Both of Hill’s opponents in the 2018 Democratic primary, Jess Phoenix and Bryan Caforio, complained that their websites were disrupted by cyberattacks.
The man responsible for the attacks on Caforio was Arthur Dam, according to a Feb. 19 affidavit by FBI special agent Elliott Weideman.
Dam was arrested on Feb. 21, the Department of Justice (DOJ) stated in a release.
Dam’s wife, Kelsey O’Hara, was fundraising for Hill as her campaign consultant and went on to become a program and research director in Hill’s congressional office in Palmdale, California.
Hill had the blessing of the Democratic establishment. Former President Barack Obama endorsed her, saying she was “running to take the values of her community to Washington.”
She won the Democratic nomination by less than 3,000 votes and went on to beat the Republican incumbent, Steve Knight, with 54 percent of the vote, outspending him more than 3-to-1.
She resigned in November amid an ethics probe after photos were leaked to the media of her having intimate relations with a former campaign staffer. Hill complained of “cyber exploitation” at the time.
As the FBI agent described, Caforio’s campaign website was targeted four times by a distributed denial-of-service (DDoS) attack that took it down for a total of about 21 hours, including on April 28, 2018, right before a live television debate between the candidates. The website remained offline for at least the duration of the debate.
DDoS attacks overload a website with bogus traffic in order to shut it down. The agent found that the computer IP addresses linked to the attacks on Caforio were assigned to a single Amazon Web Services (AWS) account registered with the email address “[email protected]”
Dam listed the address as one of the emails on his Apple account and also as his recovery address for his Gmail account. The IP addresses used to access the AWS account were linked to O’Hara’s and Dam’s home address as well as his workplace address.
The agent went as far as to collect Dam’s banking records and the geolocation data and browsing history from his Google account, which further corroborated Dam’s involvement.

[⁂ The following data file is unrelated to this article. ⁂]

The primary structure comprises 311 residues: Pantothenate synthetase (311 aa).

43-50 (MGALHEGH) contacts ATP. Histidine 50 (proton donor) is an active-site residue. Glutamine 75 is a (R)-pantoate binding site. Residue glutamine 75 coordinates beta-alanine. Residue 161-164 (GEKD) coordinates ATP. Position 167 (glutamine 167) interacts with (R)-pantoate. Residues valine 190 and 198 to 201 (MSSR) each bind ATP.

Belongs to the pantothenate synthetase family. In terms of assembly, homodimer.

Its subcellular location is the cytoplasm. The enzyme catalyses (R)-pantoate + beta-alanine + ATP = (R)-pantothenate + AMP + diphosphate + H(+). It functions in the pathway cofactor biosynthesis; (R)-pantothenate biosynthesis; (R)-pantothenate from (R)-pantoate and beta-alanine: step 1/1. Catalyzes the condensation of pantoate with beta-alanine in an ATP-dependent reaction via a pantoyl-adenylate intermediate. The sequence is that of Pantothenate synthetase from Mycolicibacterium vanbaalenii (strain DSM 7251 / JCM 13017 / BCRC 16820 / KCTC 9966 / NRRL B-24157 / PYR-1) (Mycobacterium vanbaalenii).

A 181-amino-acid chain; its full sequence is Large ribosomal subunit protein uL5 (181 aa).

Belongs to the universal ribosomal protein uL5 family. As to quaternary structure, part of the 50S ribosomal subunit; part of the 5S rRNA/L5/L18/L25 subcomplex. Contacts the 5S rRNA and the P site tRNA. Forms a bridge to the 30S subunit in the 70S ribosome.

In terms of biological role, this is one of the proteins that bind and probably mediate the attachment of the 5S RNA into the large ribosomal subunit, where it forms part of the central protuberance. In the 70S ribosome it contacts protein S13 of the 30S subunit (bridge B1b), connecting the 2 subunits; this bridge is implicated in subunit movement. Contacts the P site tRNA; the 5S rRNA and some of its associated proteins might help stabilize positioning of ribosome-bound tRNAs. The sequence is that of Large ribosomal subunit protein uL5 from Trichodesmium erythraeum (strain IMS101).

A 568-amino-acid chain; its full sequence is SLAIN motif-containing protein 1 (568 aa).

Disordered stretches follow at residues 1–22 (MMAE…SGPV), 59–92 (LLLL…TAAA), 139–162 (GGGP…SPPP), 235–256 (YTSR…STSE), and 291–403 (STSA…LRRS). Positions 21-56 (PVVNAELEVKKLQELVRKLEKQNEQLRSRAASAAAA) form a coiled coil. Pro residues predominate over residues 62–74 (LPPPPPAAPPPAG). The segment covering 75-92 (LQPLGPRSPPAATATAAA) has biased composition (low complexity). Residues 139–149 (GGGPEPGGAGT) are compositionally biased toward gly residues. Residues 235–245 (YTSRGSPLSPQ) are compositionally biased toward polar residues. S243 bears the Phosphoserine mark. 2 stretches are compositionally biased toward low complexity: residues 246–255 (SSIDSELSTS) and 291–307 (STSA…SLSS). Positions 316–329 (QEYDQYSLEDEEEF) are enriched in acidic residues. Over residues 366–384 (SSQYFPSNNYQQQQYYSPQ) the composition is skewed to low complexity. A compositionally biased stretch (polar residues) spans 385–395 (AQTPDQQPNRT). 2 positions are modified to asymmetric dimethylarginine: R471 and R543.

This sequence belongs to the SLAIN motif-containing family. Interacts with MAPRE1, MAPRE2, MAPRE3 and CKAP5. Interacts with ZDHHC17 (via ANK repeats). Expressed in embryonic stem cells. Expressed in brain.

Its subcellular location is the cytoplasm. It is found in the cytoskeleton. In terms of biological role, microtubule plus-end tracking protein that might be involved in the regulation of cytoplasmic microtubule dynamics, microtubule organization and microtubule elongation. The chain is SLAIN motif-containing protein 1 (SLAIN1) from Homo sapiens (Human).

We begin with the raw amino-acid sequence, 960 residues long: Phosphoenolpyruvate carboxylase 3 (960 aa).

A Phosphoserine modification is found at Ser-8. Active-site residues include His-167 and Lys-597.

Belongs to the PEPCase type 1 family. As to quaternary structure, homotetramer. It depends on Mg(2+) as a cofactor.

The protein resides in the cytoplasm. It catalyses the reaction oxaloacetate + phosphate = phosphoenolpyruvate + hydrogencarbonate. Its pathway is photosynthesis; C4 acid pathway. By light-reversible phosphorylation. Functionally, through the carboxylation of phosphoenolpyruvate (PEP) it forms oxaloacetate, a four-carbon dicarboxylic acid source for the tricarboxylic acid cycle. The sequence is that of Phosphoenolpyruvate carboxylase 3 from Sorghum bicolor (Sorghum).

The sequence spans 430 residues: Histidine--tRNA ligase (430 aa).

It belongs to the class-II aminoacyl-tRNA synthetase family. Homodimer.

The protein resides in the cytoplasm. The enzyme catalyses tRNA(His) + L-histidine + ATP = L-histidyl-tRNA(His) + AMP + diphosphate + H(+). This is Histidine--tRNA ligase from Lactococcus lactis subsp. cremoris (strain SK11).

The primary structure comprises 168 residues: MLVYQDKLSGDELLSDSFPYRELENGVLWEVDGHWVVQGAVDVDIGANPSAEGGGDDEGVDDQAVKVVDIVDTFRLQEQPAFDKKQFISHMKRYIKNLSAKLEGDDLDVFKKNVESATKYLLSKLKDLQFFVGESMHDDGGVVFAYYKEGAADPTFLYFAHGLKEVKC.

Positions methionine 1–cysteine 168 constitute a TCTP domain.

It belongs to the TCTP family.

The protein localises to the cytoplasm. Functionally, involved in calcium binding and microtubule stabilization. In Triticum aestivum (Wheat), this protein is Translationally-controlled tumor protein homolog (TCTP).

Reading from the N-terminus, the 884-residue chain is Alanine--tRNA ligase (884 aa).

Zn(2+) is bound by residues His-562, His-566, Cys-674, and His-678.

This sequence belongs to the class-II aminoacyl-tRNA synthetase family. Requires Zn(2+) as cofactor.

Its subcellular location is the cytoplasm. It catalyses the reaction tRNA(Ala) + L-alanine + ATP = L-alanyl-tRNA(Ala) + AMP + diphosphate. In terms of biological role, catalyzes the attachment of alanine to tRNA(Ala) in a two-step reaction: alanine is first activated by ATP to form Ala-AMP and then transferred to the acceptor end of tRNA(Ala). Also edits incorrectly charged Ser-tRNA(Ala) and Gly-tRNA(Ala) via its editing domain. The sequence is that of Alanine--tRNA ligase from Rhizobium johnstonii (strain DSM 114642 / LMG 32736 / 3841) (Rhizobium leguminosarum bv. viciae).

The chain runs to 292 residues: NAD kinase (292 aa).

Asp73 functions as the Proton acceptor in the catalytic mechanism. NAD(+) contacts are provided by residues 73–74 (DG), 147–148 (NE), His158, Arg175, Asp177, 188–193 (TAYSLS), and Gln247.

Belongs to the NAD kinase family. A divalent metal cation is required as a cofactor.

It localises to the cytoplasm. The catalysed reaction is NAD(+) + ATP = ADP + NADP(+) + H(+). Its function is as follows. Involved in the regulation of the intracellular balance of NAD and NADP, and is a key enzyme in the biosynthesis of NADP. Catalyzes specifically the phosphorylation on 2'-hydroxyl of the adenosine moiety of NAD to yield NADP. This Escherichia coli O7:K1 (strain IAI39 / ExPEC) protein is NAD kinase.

“Dam was found to have conducted extensive research on both the Victim and various cyber exploits, malicious toolkits, and cyber attacks, including the same kind of cyber attack used against the Victim,” the agent said.
Hill’s campaign disclosed that Dam made a $500 in-kind contribution in the form of “graphic design and website security consultation.”
“I’m absolutely shocked and saddened to learn today that Katie Hill’s campaign associates hacked my campaign in order to help her advance through the primary,” Caforio told The Epoch Times in a statement. “This should serve as a somber reminder that Russia is not the only threat to our democracy. There are bad actors on all sides who will do anything for their own personal gain, and we need to come together as Americans to defend our country and hold everyone responsible accountable.”
Attempts by The Epoch Times to reach Hill and O’Hara for comment were unsuccessful.
Dam was charged with intentionally damaging and attempting to damage a protected computer.
“Law enforcement at all levels has pledged to ensure the integrity of every election,” U.S. Attorney Nick Hanna said in the DOJ release. “We will not tolerate interference with computer systems associated with candidates or voting. Cases like this demonstrate our commitment to preserving our democratic system.”
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